We continue our series on the property tax in 25 cities that are primarily in Dallas County. This week, we look at the structure of our cities’ tax bases. That is, how it is distributed in terms of residential and commercial tax base and the extent to which cities have exempted their tax bases for various policy reasons. We are presenting the data from before the start of the Great Recession, 2007. The structure of the tax base can have important impacts on the behavior of local governments. Next week we will look at how these cities’ tax bases changed since 2007 by adding in the data for 2016.
Market and Taxable Values
Taxable values are what counts for delivering local government revenue. Taxable value can differ from market value because of exemptions that local governments offer. These include homestead exemptions and tax freezes on single family residences and various economic development abatements on commercial property, among others. Because each city council sets these exemptions, we can expect the taxable share of property to differ from city to city. This is the case. Figure 1 summarizes the situation for the combined tax base of all 25 cities.
When looked at individually, our cities have total taxable values, as a percent of total market value, that range from a low of 68 percent to a high of 93 percent. The average of the 25 cities is 85 percent and the median is a little higher at 87 percent. Figure 2 compares the taxable shares of market value for the 25 cities.
The property tax rolls are summarized into three broad categories of property: real commercial property and real residential property include land and improvements (buildings.) The third category is business personal property, which is other income-generating property.
Just as cities present different overall taxable shares, the fraction of property that is considered taxable across property types differs even more. For commercial real property, there is a very wide range. The low and high percentage that is taxable runs from 37 percent to 93 percent. The average taxable amount for commercial real property is 74 percent and the median is 79 percent.
For business personal property, the range is from a low of 53 percent to a high of 100 percent. The average and median percentages are 90 and 97 percent, respectively.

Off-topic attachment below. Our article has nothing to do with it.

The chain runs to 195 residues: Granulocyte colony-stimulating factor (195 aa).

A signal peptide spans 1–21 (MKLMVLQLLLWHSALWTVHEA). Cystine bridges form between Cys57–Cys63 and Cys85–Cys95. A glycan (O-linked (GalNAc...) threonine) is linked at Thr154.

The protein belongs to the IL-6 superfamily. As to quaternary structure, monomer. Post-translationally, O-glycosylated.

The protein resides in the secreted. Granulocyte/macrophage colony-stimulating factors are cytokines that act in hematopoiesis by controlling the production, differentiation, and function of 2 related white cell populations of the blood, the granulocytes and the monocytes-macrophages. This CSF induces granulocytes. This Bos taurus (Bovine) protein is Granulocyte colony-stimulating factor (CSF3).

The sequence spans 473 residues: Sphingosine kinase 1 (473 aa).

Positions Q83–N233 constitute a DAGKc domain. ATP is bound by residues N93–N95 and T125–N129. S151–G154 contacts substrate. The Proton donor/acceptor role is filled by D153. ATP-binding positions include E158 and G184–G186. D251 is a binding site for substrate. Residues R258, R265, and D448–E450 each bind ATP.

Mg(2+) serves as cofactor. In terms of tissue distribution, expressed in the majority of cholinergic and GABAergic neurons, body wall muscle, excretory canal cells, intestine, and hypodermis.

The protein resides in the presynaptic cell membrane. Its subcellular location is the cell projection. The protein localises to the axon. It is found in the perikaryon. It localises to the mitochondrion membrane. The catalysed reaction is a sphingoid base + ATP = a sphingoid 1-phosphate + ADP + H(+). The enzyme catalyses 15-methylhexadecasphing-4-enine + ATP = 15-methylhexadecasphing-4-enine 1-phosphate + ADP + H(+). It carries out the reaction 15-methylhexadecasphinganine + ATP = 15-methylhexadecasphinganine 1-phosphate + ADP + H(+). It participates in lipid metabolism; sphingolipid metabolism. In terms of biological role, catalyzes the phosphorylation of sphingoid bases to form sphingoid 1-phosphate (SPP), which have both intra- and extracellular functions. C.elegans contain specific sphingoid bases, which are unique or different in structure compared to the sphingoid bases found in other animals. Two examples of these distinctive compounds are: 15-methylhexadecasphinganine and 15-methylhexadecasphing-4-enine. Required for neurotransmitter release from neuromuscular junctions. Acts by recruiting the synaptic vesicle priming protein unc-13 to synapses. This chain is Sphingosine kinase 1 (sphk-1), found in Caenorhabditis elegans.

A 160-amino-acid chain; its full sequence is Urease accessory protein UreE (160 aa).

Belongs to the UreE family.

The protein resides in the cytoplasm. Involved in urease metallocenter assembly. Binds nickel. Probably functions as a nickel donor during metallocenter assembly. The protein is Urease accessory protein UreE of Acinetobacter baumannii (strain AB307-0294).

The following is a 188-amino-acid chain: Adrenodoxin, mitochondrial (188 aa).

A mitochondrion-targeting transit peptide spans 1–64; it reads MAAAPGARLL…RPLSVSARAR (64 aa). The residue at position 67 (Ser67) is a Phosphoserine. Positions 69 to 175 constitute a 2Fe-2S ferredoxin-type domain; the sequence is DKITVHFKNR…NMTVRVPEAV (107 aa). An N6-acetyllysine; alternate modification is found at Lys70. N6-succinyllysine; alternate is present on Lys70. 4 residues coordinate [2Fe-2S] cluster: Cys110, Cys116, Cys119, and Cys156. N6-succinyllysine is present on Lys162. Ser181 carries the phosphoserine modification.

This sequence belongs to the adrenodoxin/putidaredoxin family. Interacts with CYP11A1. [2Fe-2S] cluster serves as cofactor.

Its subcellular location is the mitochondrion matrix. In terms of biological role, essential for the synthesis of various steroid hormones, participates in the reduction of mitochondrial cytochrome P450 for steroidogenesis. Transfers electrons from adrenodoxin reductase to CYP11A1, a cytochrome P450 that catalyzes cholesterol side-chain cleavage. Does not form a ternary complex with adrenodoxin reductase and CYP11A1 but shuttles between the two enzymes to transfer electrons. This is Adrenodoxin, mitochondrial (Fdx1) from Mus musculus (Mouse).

Finally, for residential real property, the share that is taxable varies from a low of 72 percent to a high of 98 percent. The average rate for all cities is 88 and the median is 91.
Share of Tax Base by Sector
Our cities tax bases show different concentrations of commercial and residential. This is because business and residential activity is not uniformly distributed across the region. There are major business centers in the county, such as downtown Dallas, Richardson and Irving. Cities without such a business center or that lack significant highway frontage will have relatively small business tax bases. This means that the residential segment of the market will have to shoulder the burden of supporting property taxes.
The share of commercial real property ranges from 5 percent to 68 percent. The average is quite low at 28 percent. The median share is 26 percent. Business personal property is roughly, but not perfectly, distributed where the commercial real property is located – with an 82 percent correlation between the two. To get a truer comparison of residential and commercial tax burdens should combine commercial real and business personal property. When we do that, we see that the total share of the tax base in these combined sectors runs from 7 percent to 86 percent, quite a wide range. The average share for these two combined is 41 percent, with a median of 39 percent. So, in general, our cities have more of their tax base in residential property than in commercial property. Actually, only eight of the 25 cities have a majority of their property tax base in commercial property.
Necessarily, the residential tax base makes up what is left. The range runs from a low of 14 percent to a high of 93 percent. The average for all the cities is 59 percent. The median is 61 percent.
Figure 3 shows the share of taxable value that is commercial + business personal property and residential real.
This is the tax base structure our 25 cities had on the eve of the Great Recession. This is what their management and councils had to work with as local property markets began several years of declines. In many cases, the local choices were influenced by these tax base differences. Next week we will see how these cities’ tax bases had changed by 2016 and several years of recovery.